Mile-High Clubs
This winter, the real action is inside at a growing number of luxe private ski lodges. We cut the lift line for a look.
by Oliver Ryan

(FORTUNE Magazine) - Ever since banking magnate Averell Harriman dispatched Count Felix Schaffgotsch westward in 1935 to find the getaway that would become Sun Valley, the alpha-est of capitalists have had a fascination with creating the ultimate ski utopia. After all, sailing is epic but sedentary, polo pretentious, and golf, while essential to business, is not essential to manliness.

Not having had the Dark Ages in which to learn how to properly mull wine, however, North American resorts have always fallen short in the charm department compared with their European counterparts. "The apres-skiing is important," says Sir Richard Branson, who, when in Zermatt, prefers the Hotel Alex. "I'm afraid some of the restaurants in American resorts leave much to be desired."

That's changing though, thanks in part to a growing number of ultraprivate mountain clubs, about a dozen of which have now been built or are in the works at America's top resorts. The club movement gained traction in the mid-1990s after executives at Vail decided to try selling $60,000 memberships to a parking lot at the base of the mountain--and sold out fast. "We were amazed that saving 20 steps was so important to a guy who's going to ski all day," says Jim Thompson, then the president of Vail Resorts Development. That paved the way for Vail's Game Creek, where members like Henry Kravis and Ross Perot can hit the slopes at 7:30, an hour before the park and ride crowd, and trade their boots for warm slippers at lunchtime. But while Game Creek and other older places like nearby Beaver Creek Club, the Aspen Mountain Club, and the Stratton Mountain Club have waiting lists of up to ten years--along with rigorous admissions committees--several newer clubs are accepting members now. True, some require buying a multimillion-dollar alpine getaway along with a membership. But given the growing appeal, that may just be a wise investment. We threw on our winter whites for a tour of the top new clubs.

Talisker: Who needs Vail? That's what Jim Thompson decided last year when he left the world of Game Creek (and three other private resorts he'd launched) for Deer Valley in Park City, Utah. He was poached by Toronto developer Talisker to one-up Vail, and describes his new club--set to launch later this year--as "over the top." It will have a base lodge and golf clubhouse designed by star architect Robert Stern, a private on-mountain restaurant, and a back-country cabin for fly-fishing. Expect the club's annual dues of $3,000 (after the $100,000 initiation) to rise over time.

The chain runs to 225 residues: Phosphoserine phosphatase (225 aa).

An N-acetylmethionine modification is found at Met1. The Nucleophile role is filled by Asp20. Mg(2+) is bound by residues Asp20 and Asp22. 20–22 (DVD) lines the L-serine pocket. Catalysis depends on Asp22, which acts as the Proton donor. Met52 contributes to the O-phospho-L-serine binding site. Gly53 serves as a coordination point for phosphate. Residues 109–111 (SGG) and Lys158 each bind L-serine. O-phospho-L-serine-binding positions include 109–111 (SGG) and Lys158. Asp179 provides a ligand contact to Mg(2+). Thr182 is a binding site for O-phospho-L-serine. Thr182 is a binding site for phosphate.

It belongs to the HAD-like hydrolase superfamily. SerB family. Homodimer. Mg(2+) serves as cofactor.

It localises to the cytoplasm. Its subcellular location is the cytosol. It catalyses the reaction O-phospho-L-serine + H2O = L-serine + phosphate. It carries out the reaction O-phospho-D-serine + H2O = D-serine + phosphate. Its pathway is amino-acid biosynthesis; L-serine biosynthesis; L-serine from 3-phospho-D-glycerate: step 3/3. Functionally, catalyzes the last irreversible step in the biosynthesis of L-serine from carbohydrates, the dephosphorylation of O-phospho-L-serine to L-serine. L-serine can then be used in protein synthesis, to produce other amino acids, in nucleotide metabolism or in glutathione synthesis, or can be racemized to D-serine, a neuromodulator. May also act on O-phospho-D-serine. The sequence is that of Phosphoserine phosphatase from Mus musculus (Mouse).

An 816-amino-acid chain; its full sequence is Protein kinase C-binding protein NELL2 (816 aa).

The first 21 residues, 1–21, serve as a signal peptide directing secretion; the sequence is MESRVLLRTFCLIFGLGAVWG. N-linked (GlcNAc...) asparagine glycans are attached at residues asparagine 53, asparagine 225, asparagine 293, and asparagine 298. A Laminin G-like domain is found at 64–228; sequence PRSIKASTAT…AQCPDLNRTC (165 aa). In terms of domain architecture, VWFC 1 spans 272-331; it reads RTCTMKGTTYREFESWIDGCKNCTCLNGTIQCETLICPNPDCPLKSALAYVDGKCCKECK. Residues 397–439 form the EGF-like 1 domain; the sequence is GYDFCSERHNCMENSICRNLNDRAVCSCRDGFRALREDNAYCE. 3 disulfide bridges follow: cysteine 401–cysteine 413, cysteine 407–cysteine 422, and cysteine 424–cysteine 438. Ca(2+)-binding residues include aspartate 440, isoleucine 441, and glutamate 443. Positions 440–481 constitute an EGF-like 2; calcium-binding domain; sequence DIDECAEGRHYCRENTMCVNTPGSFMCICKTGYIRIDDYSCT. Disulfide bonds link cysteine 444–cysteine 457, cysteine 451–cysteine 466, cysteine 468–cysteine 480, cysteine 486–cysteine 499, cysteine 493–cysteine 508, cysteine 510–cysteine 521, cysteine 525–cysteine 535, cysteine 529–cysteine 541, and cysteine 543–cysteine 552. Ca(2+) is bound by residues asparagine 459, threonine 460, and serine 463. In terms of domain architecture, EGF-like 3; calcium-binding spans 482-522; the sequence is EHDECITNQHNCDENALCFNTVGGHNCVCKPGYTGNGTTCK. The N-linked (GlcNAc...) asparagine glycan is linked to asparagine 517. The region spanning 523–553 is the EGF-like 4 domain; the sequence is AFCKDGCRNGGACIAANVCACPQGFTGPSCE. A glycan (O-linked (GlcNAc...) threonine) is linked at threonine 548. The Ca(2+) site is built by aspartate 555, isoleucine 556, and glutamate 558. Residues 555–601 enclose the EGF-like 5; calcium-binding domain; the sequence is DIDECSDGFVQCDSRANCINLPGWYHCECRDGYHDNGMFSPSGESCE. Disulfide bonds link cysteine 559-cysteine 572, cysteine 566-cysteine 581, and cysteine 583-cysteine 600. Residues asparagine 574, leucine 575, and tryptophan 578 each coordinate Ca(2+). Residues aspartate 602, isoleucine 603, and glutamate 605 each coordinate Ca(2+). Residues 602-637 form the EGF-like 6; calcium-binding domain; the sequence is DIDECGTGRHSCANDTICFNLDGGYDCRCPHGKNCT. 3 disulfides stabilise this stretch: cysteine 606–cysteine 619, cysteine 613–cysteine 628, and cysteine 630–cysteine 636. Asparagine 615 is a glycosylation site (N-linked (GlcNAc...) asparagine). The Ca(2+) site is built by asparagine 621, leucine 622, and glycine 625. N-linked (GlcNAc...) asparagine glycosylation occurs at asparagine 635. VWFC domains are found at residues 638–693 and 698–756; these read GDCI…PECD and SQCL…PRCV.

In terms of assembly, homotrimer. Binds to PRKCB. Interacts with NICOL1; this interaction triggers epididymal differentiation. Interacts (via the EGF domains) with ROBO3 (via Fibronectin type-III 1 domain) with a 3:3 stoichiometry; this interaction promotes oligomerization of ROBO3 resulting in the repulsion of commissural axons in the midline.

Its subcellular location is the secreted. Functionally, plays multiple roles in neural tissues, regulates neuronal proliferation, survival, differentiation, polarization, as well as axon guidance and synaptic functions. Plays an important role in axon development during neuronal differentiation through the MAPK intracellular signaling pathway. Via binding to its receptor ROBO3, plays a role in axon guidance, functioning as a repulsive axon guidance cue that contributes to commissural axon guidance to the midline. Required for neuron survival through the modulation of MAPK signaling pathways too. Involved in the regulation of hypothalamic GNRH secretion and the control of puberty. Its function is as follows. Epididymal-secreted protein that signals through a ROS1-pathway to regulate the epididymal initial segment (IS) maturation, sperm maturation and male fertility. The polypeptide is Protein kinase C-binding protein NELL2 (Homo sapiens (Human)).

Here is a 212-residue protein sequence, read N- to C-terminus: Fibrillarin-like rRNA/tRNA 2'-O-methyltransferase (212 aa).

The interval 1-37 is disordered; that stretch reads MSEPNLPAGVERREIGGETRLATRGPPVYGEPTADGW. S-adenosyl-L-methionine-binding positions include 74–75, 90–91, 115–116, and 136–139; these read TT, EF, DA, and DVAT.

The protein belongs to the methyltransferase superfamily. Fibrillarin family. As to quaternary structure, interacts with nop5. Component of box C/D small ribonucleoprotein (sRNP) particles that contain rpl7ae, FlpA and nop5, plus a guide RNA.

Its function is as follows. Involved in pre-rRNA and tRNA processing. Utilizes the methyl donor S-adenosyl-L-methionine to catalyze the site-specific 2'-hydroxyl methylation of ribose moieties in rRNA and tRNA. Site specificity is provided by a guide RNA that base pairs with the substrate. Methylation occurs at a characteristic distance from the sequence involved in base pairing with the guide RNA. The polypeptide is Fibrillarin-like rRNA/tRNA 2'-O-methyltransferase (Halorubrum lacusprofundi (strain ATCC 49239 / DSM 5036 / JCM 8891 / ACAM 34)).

Stowe Mountain Club: Since 2002, Eastern skiers like Tommy Hilfiger have frequented the private Stratton Mountain Club in Vermont, but soon there will be competition from Stowe. Owned by insurance giant AIG, Stowe has long been a stronghold of ex-chairman, Hank Greenberg. Under Greenberg's watch, ground was broken in 2003 on a $300 million to $400 million development, including 438 residential units, a base lodge, and a 21,000-square-foot spa that will form the backbone of the Stowe Mountain Club. (Neither Greenberg nor the club would comment on whether he's a member.) "There's so much discussion of extreme and back-country skiing, but at the end of the day guests are still looking for the pamper factor--a massage, a nice bottle of wine," says David Norden of Stowe's Spruce Peak Realty.

Yellowstone Club: Lumber baron Tim Blixseth liked the idea of a private club so much that he bought 13,400 acres in Big Sky, Mont., and in 2000 began building one from scratch. In addition to its 18-hole golf course, Blixseth's Yellowstone Club boasts a 2,200-acre ski mountain, with 65 trails, 13 lifts and a terrain that Hank Kashiwa, the club's VP of marketing (and the 1969 U.S. national ski-racing champion) says offers plenty of world-class skiing. Yellowstone's planned 864 members--who must be personally approved by Blixseth and his wife, Edra--are granted permission to build a home and pay an additional $250,000 initiation fee, the latter refundable if the Blixseths decide you're out. "It's a benevolent dictatorship," concedes Kashiwa. On the honorary board of directors are sports personalities such as Annika Sorenstam and Warren Miller, as well as politicos like Jack Kemp, Dan Quayle, and business hotshots like News Corp.'s Peter Chernin. Who cares about the snow with lift partners like that?

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